Many programs offer a returning student discount, which decreases tuition costs for certain programs. It’s easy to sign up for another USAC program. Many students find a second or third abroad experience to be particularly appealing due to the fact that they are far more confident and comfortable with traveling and living in a foreign country.

Explore employment abroad

Your study abroad experience may have provoked your curiosity about an international career or job. Consult the career center at your university or search for jobs with an international focus. There are numerous opportunities to work or volunteer in many countries, if that is an area of interest to you. However, you will need to research these options and take the initiative.

Get involved on campus

Students helping out at the USAC tabling event at UNR.

Some universities offer workshops to help you integrate your recent study abroad experience with your continued life and studies. Check with your home university to find out about any services they offer for recent returnees from international programs. Workshops or meetings will not only be helpful from an academic re-entry point of view but will also provide the opportunity to meet other students who have studied abroad, as well as international students.

Sharing with and learning from other study abroad participants is an important part of the re- entry process and can greatly reduce the frustrations that returning participants often experience. If your university does not offer workshops or events for study abroad participants, take the initiative! Arrange meet-ups with other past participants through any clubs or organizations created for study abroad alumni or participate in events sponsored by your on-campus USAC or study abroad office.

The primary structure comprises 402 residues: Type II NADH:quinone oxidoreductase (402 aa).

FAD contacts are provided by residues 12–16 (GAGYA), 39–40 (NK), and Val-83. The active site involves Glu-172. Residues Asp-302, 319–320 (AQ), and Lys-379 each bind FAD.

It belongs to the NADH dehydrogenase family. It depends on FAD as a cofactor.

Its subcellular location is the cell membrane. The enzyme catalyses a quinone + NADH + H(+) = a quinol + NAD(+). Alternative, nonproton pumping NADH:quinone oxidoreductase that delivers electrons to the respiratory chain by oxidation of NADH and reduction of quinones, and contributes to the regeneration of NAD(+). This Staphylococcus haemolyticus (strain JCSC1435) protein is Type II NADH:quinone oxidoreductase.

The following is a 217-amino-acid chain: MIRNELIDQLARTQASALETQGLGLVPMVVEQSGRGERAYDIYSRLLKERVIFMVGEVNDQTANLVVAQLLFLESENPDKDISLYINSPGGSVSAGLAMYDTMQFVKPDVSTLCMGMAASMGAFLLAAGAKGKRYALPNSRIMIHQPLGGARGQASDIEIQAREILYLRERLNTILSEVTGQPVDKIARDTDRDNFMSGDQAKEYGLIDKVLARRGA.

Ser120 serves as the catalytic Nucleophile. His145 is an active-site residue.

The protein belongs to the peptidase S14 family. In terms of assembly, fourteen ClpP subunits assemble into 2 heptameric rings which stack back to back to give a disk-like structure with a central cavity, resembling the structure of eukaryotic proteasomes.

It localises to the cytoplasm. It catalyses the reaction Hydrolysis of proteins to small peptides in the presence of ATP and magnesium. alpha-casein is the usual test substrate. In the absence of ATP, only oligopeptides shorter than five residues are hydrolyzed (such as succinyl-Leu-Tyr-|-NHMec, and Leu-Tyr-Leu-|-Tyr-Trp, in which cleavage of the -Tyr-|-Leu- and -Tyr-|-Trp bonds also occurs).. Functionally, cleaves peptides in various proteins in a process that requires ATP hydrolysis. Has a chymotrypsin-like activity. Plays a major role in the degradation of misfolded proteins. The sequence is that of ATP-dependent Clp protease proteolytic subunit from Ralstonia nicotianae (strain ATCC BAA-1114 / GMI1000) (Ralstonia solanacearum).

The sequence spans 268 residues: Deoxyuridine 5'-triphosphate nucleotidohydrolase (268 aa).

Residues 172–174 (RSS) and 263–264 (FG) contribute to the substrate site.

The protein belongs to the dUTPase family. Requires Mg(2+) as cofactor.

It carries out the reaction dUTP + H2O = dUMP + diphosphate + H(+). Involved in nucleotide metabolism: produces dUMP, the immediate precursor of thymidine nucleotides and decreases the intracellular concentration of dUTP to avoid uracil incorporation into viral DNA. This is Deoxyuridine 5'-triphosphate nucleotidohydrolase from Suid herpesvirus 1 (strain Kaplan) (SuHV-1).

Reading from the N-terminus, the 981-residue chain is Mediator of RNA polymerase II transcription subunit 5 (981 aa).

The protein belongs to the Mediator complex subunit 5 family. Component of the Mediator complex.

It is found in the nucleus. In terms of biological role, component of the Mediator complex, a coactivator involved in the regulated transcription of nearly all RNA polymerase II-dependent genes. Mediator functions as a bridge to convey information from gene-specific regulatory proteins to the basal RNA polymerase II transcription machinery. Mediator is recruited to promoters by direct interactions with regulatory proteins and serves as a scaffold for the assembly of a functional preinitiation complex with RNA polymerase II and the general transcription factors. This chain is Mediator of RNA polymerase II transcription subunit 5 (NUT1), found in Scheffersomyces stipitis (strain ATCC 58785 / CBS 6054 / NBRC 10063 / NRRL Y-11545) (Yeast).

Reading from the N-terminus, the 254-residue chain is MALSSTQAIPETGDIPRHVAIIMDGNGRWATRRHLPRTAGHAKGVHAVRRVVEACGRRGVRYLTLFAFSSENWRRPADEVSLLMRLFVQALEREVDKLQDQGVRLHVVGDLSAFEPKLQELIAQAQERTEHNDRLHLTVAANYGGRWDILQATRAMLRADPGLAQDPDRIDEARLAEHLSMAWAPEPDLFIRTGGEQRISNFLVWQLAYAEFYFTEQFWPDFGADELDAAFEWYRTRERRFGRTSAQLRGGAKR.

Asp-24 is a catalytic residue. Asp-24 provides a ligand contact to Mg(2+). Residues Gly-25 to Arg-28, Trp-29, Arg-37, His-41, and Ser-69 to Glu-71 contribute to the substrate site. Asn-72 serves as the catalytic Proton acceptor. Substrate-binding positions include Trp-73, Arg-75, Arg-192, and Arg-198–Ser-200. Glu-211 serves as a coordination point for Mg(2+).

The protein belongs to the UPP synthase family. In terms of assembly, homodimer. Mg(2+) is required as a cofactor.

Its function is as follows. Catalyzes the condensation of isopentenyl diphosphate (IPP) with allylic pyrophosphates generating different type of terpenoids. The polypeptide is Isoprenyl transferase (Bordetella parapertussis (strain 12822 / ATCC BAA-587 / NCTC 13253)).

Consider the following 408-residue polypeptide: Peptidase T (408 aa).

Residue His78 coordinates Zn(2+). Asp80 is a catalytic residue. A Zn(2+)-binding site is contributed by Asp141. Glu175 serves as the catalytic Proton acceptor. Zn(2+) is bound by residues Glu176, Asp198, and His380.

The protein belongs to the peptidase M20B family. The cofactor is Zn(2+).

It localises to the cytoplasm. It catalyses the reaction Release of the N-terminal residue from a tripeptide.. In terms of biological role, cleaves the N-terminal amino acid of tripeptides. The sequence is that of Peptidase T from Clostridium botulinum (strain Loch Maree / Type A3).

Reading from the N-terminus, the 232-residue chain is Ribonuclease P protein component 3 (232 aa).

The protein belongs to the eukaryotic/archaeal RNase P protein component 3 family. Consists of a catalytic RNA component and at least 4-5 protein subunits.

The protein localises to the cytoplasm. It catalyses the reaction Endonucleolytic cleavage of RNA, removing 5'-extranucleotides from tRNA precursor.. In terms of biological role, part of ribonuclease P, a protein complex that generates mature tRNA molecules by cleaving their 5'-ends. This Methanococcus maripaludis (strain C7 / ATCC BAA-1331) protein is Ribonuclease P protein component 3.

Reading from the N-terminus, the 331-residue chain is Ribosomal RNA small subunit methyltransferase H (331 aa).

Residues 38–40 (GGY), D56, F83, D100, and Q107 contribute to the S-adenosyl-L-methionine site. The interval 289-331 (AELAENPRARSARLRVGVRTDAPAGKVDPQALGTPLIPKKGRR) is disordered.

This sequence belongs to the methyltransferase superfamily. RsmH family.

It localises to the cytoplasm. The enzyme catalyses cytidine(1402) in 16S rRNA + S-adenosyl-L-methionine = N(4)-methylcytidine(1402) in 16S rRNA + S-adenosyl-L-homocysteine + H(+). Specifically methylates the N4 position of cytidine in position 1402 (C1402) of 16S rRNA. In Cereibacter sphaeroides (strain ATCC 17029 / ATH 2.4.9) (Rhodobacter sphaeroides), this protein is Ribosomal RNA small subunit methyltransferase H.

• Most colleges and universities have sessions where past participants can share their experiences with students who are considering attending a study abroad program. This is a great forum to share stories with students who are certain to be interested.
  • Consider taking advanced language courses or joining language clubs to retain and develop any languages learned while abroad. Also, ask about opportunities to practice your language skills with international students.
  • Seek cultural gatherings that take place in your community. You may be surprised at the number of activities sponsored by or related to your study abroad country.
  • Specific clubs or organizations affiliated with study abroad programs or international relations may be active on-campus as well as in your community. Programs that work with community development or outreach are excellent ways to sponsor international awareness and education.

Rate your Study Abroad Experience

Please take a minute to rate your program on Go Overseas, Go Abroad, and/or Study Abroad 101. These are online search directories for study abroad programs and they also allow students to post their own reviews. Your feedback is very useful to future students.